Protests in Hong Kong have been going on for almost six months in response to a bill called the Fugitive Offenders and Mutual Legal Assistance in Criminal Matters Legislation (Amendment), also known as the 2019 Hong Kong Extradition Bill. In June, Hong Kong’s chief executive announced that the bill had been officially withdrawn, but protests continued. The legislation and bill may have sparked the protest, but it also inspired them to advocate for even more change.

In February, the Hong Kong government proposed a bill that would allow for extradition to mainland China, meaning that Hong Kong could hand over suspects to other countries for legal prosecution. The bill would apply to anyone living within Hong Kong, including tourists, and was created because of a man from Hong Kong who was suspected of stabbing his girlfriend in Taiwan. The man was arrested in Hong Kong and found guilty of money laundering as well, but the man could not be sent back to Taiwan for litigation because of the lack of a legal framework.

The bill was seen as “legalized kidnapping” by some and as a threat to the “One country, two systems” idea between China and Hong Kong. People had thought if that the bill would be passed, Hong Kong would be no different from any other city in mainland China. Hong Kong expressed that the bill was amended to ensure that suspects were given a fair trial and hearing. Three months after the bill was proposed, the bill withdrew due to the outbreak of protests.

The concern about the bill was how people would face extreme legal prosecution from mainland China’s legal system. The opposing policies and political activists could encounter extreme fabricated charges. The bill was proposed because of China’s President, Xi Jinping, plans to slowly deteriorate Hong Kong’s autonomy.

The week of June 1, more than one million people showed up to protest the Fugitive Offender Bill. People had fled the streets and showed up to government offices. Things got violent when protesters attempted to storm the Legislative Council building, where the bill was being heard, and police officers started using tear gas and rubber bullets. The amount of tear gas had surpassed the amount used during the 2014 Umbrella Movement, which asked for more honest elections. The Hong Kong police had identified the protest as a riot in their reports. The past six-months, have seen several more violent protests. The protest had started because of the amendment, but people continued to protest against police brutality and for a greater democracy.

People were faced with 10 years of jail time for rioting, which made many flee their homes and onto the streets for better protection. People had even made their way to the sewers in an effort to hide.

On Nov. 4, a 22-year old college student, Alex Chow, fell from a parking garage due to police officers using tear gas to clear the area from protesters. Chow ended up passing away because of the suffered brain damage. Vigils were held across Hong Kong.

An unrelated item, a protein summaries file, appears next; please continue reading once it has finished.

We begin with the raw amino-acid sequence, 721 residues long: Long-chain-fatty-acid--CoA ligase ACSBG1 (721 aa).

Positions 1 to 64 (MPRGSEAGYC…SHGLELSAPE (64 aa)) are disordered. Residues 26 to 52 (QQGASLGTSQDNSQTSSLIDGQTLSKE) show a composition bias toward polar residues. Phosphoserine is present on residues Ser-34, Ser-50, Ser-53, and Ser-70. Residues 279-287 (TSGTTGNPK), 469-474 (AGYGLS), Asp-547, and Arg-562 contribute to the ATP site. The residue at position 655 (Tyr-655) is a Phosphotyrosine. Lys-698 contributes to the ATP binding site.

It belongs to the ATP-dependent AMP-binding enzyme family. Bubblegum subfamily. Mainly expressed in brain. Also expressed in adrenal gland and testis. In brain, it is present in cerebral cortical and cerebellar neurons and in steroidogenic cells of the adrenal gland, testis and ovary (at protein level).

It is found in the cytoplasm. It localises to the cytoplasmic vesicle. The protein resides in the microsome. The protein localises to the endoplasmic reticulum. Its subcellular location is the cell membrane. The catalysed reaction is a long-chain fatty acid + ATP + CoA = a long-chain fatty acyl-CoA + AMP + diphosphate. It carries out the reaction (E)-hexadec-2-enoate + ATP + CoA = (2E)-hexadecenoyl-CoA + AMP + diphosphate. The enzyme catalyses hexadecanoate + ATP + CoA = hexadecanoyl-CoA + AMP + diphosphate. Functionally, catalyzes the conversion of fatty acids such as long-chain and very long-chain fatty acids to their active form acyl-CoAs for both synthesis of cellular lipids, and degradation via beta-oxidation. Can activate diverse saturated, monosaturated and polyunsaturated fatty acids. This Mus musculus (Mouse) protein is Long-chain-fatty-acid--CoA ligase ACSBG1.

In retaliation, protesters communicated over Telegram, an encrypted messaging app according to Buzzfeed, and planned a strike to close voting polls in the city. Protesters had gathered objects like bricks, and bikes to block Tolo Highway, which is en route to the business district in Hong Kong Island. Other protesters had set fire to train tracks in University Station, in an attempt to stop the working commute. Tolo Highway is located right across from the Chinese University of Hong Kong (CUHK). When law enforcement arrived at CUHK, students were surprised when officers started shooting pellets with pepper spray on a bridge and firing tear gas onto the sports field.

After a strike on Nov. 11, everything began falling apart. Universities had turned into battle zones. There was a 12-day police siege at Hong Kong Polytechnic University, which sparked a vote by the government with a pro-democratic district council or else be seen as a referendum by others. United States’ President Donald Trump signed the Hong Kong Human Rights and Democracy Act, a bill to provide sanctions, and a threat penalty, for Hong Kong and China officials for human rights violations. China retaliated by blocking requests for US military vessels and aircrafts to visit China. Beijing released its sanctions as well. Even after the referendum and sanctions, students were still trapped at the Polytechnic University because police officers refused to let them go.

On Dec. 9, the Hong Kong police dismantled two homemade explosive devices at a local Catholic school. A bomb disposal officer had stated that the explosive was fully ready to function and ignite from a mobile device. The two explosives had contained 22 pounds of explosive material.

Hong Kong is an autonomous region in China. Meaning that Hong Kong still has the power to govern itself, and offer free speech and capitalist markets. Hong Kong was a settlement of the British Empire which turned Hong Kong into a major business center. The United States is worried by Hong Kong because they see them as separate from China and therefore a formidable economic opponent.

With protests and riots continuing throughout Hong Kong, it will be interesting to see how the government responds.

By Tisha Shrestha

Tisha Shrestha is a senior at Timber Creek High School. She is Editor-In-Chief of Talon and Editor-In-Chief of FLIGHT Lit Mag. She is also senior class historian and a member of The Creek Yearbook staff.

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